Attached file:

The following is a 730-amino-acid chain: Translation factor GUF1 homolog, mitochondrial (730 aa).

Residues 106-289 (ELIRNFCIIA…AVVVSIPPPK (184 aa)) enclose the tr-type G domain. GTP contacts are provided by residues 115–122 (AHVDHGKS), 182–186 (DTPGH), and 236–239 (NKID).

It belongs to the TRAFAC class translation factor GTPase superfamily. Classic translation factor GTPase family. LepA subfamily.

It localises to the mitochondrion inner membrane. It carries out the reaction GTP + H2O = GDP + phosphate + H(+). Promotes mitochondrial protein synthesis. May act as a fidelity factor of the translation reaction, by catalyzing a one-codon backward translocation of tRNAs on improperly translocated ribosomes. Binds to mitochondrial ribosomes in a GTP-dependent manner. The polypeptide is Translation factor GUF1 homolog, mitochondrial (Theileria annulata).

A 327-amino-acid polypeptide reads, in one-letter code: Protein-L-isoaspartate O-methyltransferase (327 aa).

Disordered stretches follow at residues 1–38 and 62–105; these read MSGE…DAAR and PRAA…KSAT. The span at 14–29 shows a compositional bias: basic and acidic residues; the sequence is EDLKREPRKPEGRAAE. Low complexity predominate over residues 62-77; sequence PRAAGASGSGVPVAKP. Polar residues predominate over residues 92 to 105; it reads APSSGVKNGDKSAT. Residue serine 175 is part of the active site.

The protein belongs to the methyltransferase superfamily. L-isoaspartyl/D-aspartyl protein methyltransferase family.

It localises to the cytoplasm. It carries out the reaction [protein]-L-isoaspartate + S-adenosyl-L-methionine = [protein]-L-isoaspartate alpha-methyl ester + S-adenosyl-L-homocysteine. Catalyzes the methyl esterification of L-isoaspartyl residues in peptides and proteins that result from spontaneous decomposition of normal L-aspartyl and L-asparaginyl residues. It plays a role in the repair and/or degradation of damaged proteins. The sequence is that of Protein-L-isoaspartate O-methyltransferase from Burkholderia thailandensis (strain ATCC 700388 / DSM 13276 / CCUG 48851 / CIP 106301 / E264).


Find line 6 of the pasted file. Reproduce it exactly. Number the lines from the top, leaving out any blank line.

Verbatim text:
Disordered stretches follow at residues 1–38 and 62–105; these read MSGE…DAAR and PRAA…KSAT. The span at 14–29 shows a compositional bias: basic and acidic residues; the sequence is EDLKREPRKPEGRAAE. Low complexity predominate over residues 62-77; sequence PRAAGASGSGVPVAKP. Polar residues predominate over residues 92 to 105; it reads APSSGVKNGDKSAT. Residue serine 175 is part of the active site.